GP Surgeries in crisis

7 April 2017

Recent news reports have highlighted the dire straits our GP surgeries find themselves in. Multiple closures across the UK, with surviving surgeries having to merge and take the strain of an increasing number of patients, with fewer GPs remaining in practice, has led to an already difficult situation, becoming increasingly impossible to manage.

The leading publication for GPs, “Pulse”, sought a Freedom of Information request that revealed some alarming statistics. http://www.pulsetoday.co.uk/hot-topics/stop-practice-closures/150-rise-in-patients-forced-to-move-gp-practice-as-closures-hit-record-levels/20034208.article

The article explains that:

More than a quarter of a million patients in England were forced to move GP surgery last year, despite NHS England launching a £500m ‘turnaround package’ year designed to alleviate the crisis in general practice.”

“In total, 265,000 patients had to change their practice - a 150% increase on 2014 figures, and a 15% increase on 2015 - in most cases meaning they have to travel further and lose continuity of care they had with their GP”.

The Freedom of Information request revealed that 58 practices had to close completely last year, whilst another 34 surgeries had to close due to practice mergers.

This comes in the wake of GP practices already taking up the strain of seeing more patients walk through the door, after much publicised advice from the NHS about patients not attending A&E departments for minor injuries and illnesses.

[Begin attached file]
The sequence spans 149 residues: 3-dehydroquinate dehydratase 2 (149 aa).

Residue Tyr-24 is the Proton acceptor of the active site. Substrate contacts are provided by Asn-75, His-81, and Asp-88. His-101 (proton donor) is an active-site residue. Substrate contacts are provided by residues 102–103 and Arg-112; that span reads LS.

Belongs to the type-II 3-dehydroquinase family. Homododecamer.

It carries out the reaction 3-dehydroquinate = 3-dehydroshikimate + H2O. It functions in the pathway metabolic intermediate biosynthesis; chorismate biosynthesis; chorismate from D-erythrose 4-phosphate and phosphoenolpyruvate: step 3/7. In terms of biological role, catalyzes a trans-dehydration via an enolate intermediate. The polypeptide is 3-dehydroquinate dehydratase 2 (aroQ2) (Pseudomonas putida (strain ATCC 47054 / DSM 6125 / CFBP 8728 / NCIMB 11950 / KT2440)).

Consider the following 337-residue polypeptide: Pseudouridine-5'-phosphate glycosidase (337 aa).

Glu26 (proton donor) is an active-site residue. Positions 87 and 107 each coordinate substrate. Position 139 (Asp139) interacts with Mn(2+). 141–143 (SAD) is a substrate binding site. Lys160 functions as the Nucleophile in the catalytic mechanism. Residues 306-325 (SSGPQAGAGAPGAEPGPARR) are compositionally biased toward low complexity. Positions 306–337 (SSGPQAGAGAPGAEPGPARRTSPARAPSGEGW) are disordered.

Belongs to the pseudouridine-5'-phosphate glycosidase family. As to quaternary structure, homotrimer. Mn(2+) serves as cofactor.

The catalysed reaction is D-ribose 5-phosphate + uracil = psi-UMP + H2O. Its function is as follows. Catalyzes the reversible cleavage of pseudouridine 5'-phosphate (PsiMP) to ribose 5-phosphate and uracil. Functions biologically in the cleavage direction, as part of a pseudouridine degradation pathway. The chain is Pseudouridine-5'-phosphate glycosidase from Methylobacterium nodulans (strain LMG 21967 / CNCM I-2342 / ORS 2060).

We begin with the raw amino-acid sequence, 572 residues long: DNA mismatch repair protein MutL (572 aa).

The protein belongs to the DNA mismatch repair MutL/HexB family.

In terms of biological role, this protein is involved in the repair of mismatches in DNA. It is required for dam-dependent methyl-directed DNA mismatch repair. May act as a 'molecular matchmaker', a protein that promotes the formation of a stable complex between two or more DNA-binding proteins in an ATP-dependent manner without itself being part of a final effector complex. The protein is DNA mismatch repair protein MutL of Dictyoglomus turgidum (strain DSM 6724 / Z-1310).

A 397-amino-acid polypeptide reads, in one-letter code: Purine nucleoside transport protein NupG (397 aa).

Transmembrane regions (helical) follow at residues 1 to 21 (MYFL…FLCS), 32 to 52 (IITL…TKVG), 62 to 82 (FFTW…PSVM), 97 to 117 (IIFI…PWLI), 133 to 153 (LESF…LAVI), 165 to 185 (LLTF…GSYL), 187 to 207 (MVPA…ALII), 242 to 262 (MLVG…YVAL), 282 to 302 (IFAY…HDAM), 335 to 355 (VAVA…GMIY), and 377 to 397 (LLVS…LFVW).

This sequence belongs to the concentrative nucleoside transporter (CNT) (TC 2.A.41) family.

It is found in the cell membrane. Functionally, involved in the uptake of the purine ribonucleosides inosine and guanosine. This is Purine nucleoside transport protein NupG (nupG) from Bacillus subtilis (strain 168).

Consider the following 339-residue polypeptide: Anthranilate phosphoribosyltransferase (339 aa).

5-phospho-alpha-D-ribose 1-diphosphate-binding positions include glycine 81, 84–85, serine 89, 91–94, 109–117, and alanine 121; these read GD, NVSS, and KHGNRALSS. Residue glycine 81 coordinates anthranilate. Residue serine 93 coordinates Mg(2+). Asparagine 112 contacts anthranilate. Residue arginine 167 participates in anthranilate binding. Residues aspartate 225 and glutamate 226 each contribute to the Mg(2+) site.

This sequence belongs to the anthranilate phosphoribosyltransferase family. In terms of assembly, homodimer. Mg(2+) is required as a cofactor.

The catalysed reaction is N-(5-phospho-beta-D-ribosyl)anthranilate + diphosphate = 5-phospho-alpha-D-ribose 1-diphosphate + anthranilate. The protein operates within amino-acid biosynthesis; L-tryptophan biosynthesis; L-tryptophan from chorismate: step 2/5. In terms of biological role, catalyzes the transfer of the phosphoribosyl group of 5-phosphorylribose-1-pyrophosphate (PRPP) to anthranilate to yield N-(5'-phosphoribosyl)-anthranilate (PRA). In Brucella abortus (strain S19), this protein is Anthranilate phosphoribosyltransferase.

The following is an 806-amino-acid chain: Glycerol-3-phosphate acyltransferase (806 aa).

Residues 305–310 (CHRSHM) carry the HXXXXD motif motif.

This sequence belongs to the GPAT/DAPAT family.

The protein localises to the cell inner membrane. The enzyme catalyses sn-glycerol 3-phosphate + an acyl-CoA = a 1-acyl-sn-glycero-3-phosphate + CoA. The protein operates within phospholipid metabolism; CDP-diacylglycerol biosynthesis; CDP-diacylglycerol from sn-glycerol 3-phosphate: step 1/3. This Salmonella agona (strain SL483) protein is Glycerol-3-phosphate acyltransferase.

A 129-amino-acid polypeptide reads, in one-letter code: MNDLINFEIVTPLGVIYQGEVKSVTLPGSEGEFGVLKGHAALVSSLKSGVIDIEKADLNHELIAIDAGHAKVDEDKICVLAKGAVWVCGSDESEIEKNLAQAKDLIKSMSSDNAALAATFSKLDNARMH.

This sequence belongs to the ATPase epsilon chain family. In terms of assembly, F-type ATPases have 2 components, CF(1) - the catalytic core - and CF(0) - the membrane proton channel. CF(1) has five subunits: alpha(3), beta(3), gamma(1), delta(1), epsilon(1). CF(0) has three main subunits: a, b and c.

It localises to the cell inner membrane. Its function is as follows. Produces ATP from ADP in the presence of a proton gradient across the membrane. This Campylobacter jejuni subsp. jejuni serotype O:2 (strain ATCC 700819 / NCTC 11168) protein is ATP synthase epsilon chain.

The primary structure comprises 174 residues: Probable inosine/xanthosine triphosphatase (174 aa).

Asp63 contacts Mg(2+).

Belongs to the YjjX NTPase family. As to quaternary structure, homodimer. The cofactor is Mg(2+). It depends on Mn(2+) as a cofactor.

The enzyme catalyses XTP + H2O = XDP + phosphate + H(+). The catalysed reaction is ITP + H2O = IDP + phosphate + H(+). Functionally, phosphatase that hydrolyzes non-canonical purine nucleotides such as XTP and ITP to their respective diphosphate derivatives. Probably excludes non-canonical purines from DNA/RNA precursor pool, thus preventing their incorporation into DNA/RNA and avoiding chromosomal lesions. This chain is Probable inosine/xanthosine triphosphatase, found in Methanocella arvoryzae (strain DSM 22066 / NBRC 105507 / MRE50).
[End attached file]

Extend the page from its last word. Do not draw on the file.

These concerning statistics highlight the difficulties in ensuring good standards of care are provided consistently across the country. Patients are having to travel greater distances to see their GP and with higher levels of patients and fewer GPs, the availability of appointments is bound to reduce, as we see the full impact of the closures unfold throughout 2017.

Pulse took matters into its own hands in 2014, by commencing a campaign “Stop Practice Closures”, which has resulted in more public funding finding its way to general practice medicine. However, more is needed to ensure the survival of the country’s GP services if we are to promote patient safety and ensure those needing treatment get access to the right services.

If you would like to discuss this blog, please contact Laura Sylvester or a member of our Clinical Negligence team. Alternatively, you can contact us on 020 7814 1200 or email us at enquiries@kingsleynapley.co.uk.

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